• Bret Bielema, Arkansas: “I actually sit on the American Football Coaches Association panel … I’ve had a while to process the one we just discussed. Allowing four games as a first-year player without counting against you would be pretty significant.”
  • Barry Odom, Missouri: “Moving forward, when you get the depth a little bit more like it needs to be, it could be a luxury not only for your program but for the development of your kids. To the point that you think he’s ready to go play, at whatever point it is during the season, then you’ve got the decision to make … I think there’s some merit to that.”
  • Hugh Freeze, Ole Miss: “I love the new proposal out there. I think it’s needed with everything that’s going on in college athletics. The season’s getting longer. The more physical play, the year-round the toll that’s on [players’] bodies. It’s a great option if you can play freshmen or a kid that’s going through a redshirt year in four games or less. I think it’s a very positive and needed change we need to make. [Pulling Patterson’s redshirt] would’ve been an easy decision to make at that point. I think it’s also going to be beneficial in bowl games.”
  • Mark Stoops, Kentucky: “I think that rule change would make a lot of sense. We were in that situation last year when we had a quarterback hurt early in the year, Drew Barker. We played most of the year with our backup quarterback being a redshirt guy. We decided to keep that redshirt on Gunnar Hoak in Game 11. Played our third-team quarterback, who did some good things. But it was a situation that could’ve benefited us a year ago. It can protect the player in a redshirt year, it can help gain experience for the following year. Good rule.”
  • Will Muschamp, South Carolina: “Absolutely. I think that’d be a great rule. When an injury happens or you’re sitting in a position when a young man may not be totally ready, you may not know until he plays on game day. A lot of time you say, ‘This guy’s ready to go,’ and then he gets to game day and he doesn’t play very well. … From an experience standpoint, I think it just helps overall.”

Read more:

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Alec Shirkey – SEC Country


On the Beat: Be careful, SEC, because Alabama would be prime free-agent destination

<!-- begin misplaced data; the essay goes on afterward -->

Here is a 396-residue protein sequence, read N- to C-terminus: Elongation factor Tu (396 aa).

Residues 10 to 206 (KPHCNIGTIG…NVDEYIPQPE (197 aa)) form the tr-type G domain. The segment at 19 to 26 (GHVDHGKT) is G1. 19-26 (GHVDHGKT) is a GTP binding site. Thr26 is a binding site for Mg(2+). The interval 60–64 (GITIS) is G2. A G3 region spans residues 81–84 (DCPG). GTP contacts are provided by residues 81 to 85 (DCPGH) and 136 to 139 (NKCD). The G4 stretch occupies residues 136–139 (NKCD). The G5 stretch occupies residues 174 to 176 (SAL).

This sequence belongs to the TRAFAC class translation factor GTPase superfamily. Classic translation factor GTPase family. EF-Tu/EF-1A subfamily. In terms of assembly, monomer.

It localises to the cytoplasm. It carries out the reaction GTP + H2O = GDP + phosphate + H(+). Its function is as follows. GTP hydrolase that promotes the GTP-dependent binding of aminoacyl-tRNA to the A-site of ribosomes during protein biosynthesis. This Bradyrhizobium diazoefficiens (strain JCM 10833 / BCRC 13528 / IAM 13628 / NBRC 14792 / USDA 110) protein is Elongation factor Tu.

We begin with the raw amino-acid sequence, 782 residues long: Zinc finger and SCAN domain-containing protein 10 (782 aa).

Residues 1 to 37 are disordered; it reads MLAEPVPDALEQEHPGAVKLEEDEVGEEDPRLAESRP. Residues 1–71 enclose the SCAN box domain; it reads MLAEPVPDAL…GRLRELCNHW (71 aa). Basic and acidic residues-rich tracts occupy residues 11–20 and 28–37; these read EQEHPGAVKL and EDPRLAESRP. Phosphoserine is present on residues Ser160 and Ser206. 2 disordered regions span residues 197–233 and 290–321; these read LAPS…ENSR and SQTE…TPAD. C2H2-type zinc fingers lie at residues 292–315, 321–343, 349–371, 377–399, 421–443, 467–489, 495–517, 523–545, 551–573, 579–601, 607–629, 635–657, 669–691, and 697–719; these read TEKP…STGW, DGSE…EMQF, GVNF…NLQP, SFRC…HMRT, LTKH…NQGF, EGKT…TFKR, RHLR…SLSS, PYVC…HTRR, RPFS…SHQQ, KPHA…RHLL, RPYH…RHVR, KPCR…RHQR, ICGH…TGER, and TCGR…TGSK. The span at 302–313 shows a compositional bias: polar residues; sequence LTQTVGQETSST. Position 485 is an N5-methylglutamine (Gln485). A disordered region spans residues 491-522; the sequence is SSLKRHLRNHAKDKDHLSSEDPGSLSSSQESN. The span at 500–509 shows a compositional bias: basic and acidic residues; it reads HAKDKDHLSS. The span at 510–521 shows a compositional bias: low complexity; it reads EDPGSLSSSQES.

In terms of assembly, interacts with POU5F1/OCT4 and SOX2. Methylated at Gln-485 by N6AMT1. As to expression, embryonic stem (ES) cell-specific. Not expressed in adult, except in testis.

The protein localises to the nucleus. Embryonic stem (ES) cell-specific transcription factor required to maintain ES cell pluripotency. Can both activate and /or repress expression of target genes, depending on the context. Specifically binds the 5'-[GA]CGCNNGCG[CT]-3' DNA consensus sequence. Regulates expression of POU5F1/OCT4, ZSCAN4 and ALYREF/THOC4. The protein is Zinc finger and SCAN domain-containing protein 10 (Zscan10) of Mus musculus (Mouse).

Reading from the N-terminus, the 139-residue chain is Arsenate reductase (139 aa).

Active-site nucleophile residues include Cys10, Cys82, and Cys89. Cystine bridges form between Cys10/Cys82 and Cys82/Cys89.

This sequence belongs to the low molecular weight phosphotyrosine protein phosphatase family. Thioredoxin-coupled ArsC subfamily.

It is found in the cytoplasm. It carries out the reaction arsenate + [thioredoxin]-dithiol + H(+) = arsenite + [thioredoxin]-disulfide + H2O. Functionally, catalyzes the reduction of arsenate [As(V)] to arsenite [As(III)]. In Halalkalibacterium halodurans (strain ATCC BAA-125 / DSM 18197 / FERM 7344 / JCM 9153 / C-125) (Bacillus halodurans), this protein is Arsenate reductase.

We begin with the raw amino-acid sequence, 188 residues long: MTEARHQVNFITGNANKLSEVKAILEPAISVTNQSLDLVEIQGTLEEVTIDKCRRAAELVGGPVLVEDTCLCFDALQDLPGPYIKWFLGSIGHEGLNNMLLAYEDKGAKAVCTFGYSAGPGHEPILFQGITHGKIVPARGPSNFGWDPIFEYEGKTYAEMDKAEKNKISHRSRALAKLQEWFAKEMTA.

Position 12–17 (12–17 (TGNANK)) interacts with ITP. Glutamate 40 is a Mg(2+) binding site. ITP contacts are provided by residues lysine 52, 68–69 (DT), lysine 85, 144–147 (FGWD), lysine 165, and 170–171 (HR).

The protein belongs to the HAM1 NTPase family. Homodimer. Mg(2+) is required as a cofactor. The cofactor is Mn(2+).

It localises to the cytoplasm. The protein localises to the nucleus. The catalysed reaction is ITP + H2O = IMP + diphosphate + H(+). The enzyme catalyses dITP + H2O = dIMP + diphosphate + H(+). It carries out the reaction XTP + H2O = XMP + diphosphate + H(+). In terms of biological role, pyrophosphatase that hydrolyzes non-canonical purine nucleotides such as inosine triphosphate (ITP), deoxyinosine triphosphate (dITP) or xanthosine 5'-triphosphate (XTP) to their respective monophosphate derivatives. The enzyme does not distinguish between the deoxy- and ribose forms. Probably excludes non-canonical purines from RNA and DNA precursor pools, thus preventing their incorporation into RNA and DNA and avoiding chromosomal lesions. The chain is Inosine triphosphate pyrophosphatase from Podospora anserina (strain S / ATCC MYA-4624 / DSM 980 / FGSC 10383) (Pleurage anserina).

Alabama-Nick Saban-graduate transfers-SEC-sec football-alabama football

TUSCALOOSA, Ala. — Should they or shouldn’t they have restrictions? That’s the question graduate transfers face from Alabama football and every program in the country.

Alabama coach Nick Saban has said he believes programs should follow the rules in place unless there is a special academic circumstance that benefits the players.

Personally, I believe graduate transfers should be able to move wherever they want to go. If a player commits himself to finishing school and still has eligibility left, there should not be any restrictions on where he can transfer.

It’s one thing to keep opposing coaches from poaching your undergrads, but grad transfers have finished their degrees and deserve to pursue other opportunities.

RELATED: Saban at 66 vs. other coaches at same age

You think Tennessee coach Jeremy Pruitt (Alabama’s defensive coordinator the last two seasons) or Georgia coach Kirby Smart (who spent a decade with Saban) needs a player to tell them how Alabama’s program works?

Auburn coach Gus Malzahn and Saban have been battling for nearly a decade and probably have studied each other more than any two opposing coaches, so there likely is nothing a transfer could say to give the other an advantage.

The point here is this: The people who say coaches dispute transfers to keep an opposing team from getting an advantage over them are missing the fact that these coaches have countless hours of film on each other, and it’s not like they make massive changes from year to year.

There’s something else that needs to be addressed here though. During a speaking appearance before the Regions Tradition Pro-Am on Wednesday, Saban asked an important question: “Do we want free agency in the SEC?”

On the surface, Saban is asking if people want college football to be treated like the NFL, where players have more freedom in their movement.

ON THE BEAT: Taking ‘trophy room’ to next level | Deal with it, Nick Saban is an Alabama lifer

But a second look at the question could bring the interpretation of Saban sending warning shots to other coaches.

Think about it: Which program in the country is better equipped to bring in “free agents” than Alabama? Imagine Saban having an opportunity to re-recruit a top player from Kentucky, Missouri, Ole Miss or any other school that won’t sniff a College Football Playoff appearance or national championship.

The pitch would be easy if you’re Saban: “Hey, come to Alabama. We’ve made the playoff every year and won the championship in two of those years, aight.”